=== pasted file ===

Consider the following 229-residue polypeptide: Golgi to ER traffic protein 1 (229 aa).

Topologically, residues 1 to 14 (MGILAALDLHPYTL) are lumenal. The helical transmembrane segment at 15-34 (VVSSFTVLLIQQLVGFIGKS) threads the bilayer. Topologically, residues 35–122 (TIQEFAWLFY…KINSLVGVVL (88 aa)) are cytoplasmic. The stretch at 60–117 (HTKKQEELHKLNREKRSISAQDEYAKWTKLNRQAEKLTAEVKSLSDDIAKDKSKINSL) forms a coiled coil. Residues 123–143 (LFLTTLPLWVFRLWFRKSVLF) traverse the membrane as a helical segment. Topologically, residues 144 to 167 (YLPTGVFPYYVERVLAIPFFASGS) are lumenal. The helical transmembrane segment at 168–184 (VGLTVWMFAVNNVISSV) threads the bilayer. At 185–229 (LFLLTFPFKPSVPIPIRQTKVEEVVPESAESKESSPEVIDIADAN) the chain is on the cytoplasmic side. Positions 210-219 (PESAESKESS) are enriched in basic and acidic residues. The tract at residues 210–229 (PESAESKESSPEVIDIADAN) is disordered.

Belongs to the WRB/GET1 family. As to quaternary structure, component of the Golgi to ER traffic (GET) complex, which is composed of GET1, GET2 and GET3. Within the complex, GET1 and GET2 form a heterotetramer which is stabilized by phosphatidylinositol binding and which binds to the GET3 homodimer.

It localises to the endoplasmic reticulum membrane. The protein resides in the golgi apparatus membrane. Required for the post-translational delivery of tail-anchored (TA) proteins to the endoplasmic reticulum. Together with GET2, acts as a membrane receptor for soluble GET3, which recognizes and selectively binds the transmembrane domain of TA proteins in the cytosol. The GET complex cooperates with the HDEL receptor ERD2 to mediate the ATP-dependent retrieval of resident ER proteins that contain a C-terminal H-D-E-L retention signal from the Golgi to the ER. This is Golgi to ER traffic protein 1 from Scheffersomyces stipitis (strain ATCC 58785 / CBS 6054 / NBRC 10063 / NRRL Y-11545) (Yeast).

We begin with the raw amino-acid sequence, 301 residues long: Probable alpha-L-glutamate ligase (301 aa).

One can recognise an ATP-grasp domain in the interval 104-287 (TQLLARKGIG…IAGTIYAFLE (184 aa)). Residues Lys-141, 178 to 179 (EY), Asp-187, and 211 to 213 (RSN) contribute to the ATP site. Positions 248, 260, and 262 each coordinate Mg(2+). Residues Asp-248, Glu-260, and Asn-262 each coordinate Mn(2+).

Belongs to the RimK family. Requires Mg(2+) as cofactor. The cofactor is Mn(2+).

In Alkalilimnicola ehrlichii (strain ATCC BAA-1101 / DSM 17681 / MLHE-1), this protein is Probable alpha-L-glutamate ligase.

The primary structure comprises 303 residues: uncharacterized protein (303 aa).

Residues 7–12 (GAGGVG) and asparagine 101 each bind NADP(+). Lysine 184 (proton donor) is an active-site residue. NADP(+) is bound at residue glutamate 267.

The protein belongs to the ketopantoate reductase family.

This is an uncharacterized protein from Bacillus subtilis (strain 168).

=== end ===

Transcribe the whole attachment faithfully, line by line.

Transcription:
Consider the following 229-residue polypeptide: Golgi to ER traffic protein 1 (229 aa).

Topologically, residues 1 to 14 (MGILAALDLHPYTL) are lumenal. The helical transmembrane segment at 15-34 (VVSSFTVLLIQQLVGFIGKS) threads the bilayer. Topologically, residues 35–122 (TIQEFAWLFY…KINSLVGVVL (88 aa)) are cytoplasmic. The stretch at 60–117 (HTKKQEELHKLNREKRSISAQDEYAKWTKLNRQAEKLTAEVKSLSDDIAKDKSKINSL) forms a coiled coil. Residues 123–143 (LFLTTLPLWVFRLWFRKSVLF) traverse the membrane as a helical segment. Topologically, residues 144 to 167 (YLPTGVFPYYVERVLAIPFFASGS) are lumenal. The helical transmembrane segment at 168–184 (VGLTVWMFAVNNVISSV) threads the bilayer. At 185–229 (LFLLTFPFKPSVPIPIRQTKVEEVVPESAESKESSPEVIDIADAN) the chain is on the cytoplasmic side. Positions 210-219 (PESAESKESS) are enriched in basic and acidic residues. The tract at residues 210–229 (PESAESKESSPEVIDIADAN) is disordered.

Belongs to the WRB/GET1 family. As to quaternary structure, component of the Golgi to ER traffic (GET) complex, which is composed of GET1, GET2 and GET3. Within the complex, GET1 and GET2 form a heterotetramer which is stabilized by phosphatidylinositol binding and which binds to the GET3 homodimer.

It localises to the endoplasmic reticulum membrane. The protein resides in the golgi apparatus membrane. Required for the post-translational delivery of tail-anchored (TA) proteins to the endoplasmic reticulum. Together with GET2, acts as a membrane receptor for soluble GET3, which recognizes and selectively binds the transmembrane domain of TA proteins in the cytosol. The GET complex cooperates with the HDEL receptor ERD2 to mediate the ATP-dependent retrieval of resident ER proteins that contain a C-terminal H-D-E-L retention signal from the Golgi to the ER. This is Golgi to ER traffic protein 1 from Scheffersomyces stipitis (strain ATCC 58785 / CBS 6054 / NBRC 10063 / NRRL Y-11545) (Yeast).

We begin with the raw amino-acid sequence, 301 residues long: Probable alpha-L-glutamate ligase (301 aa).

One can recognise an ATP-grasp domain in the interval 104-287 (TQLLARKGIG…IAGTIYAFLE (184 aa)). Residues Lys-141, 178 to 179 (EY), Asp-187, and 211 to 213 (RSN) contribute to the ATP site. Positions 248, 260, and 262 each coordinate Mg(2+). Residues Asp-248, Glu-260, and Asn-262 each coordinate Mn(2+).

Belongs to the RimK family. Requires Mg(2+) as cofactor. The cofactor is Mn(2+).

In Alkalilimnicola ehrlichii (strain ATCC BAA-1101 / DSM 17681 / MLHE-1), this protein is Probable alpha-L-glutamate ligase.

The primary structure comprises 303 residues: uncharacterized protein (303 aa).

Residues 7–12 (GAGGVG) and asparagine 101 each bind NADP(+). Lysine 184 (proton donor) is an active-site residue. NADP(+) is bound at residue glutamate 267.

The protein belongs to the ketopantoate reductase family.

This is an uncharacterized protein from Bacillus subtilis (strain 168).